California lilacs (as they are also known) vary in habit from ground cover to trees, with small, tough, evergreen leaves. A signature California plant, they feature springtime displays of elongated globes of tiny flowers that range from white to deep blue, depending on species. We have at least ten varieties, from the 10-foot-and-still-growing Hairy Leaf through Robert Smaus' favorite Concha to the very low, very intense Centennial.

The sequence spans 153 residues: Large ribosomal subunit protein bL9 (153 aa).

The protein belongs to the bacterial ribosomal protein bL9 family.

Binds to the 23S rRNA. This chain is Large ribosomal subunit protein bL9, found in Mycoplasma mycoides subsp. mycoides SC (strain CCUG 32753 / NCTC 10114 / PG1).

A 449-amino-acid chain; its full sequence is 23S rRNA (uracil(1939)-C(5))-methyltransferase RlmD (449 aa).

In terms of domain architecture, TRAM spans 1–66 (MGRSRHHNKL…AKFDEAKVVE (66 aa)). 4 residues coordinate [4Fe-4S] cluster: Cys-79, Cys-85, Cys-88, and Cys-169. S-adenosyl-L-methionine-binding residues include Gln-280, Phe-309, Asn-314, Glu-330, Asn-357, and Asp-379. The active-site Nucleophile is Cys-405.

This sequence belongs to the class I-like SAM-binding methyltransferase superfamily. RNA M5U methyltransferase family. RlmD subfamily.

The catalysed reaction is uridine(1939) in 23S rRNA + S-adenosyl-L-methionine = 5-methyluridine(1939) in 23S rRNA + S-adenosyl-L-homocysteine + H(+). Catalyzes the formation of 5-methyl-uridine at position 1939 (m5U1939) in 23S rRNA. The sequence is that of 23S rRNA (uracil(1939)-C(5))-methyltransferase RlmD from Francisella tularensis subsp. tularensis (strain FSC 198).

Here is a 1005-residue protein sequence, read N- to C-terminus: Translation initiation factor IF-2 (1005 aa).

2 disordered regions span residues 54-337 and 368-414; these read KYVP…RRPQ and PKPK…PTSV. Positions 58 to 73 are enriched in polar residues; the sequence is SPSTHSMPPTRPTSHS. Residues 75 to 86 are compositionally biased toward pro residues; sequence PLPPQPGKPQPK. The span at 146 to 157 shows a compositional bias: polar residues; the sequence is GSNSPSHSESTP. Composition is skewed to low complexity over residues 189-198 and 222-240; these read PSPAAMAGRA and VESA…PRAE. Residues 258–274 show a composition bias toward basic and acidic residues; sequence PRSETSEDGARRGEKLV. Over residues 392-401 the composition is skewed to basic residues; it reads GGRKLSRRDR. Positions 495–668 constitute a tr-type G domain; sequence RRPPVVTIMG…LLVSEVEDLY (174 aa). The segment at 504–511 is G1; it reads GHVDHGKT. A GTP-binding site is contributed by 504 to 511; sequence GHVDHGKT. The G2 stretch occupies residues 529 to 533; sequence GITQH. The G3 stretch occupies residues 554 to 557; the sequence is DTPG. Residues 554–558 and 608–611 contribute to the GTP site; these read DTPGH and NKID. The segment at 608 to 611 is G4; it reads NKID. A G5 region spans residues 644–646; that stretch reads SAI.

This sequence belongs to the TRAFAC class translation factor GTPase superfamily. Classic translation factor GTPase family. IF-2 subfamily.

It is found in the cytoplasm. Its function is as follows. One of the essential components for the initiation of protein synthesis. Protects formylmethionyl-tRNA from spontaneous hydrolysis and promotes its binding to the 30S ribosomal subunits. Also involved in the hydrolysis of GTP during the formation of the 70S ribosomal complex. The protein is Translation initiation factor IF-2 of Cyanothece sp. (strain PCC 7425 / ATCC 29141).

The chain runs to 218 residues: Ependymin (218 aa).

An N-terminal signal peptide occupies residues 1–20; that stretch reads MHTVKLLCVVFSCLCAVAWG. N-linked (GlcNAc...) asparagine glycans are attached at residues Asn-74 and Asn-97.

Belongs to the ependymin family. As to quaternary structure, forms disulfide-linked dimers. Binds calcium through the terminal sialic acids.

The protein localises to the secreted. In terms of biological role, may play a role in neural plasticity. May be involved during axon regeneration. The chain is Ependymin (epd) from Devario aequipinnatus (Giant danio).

The Ceanothus family typically prefer little water and a little shade, especially inland. Typically short-lived (5-10 years), overwatering is often the cause of death; make sure they are in well-drained soil. C. g. h. 'Yankee Point' (also known as Carmel creeper, originally found at Yankee Point in Monterey County) is more forgiving in that it will take heavier soil and more water. Our two have spread 4-6' in 2-3 years (the deer often prunes them back; they'll eventually double in size), and have remained under 1' tall despite being described by many as low shrubs. This photo is larger than actual size; the bloom heads are about 2" long, medium blue, and have interesting details. Great on slopes.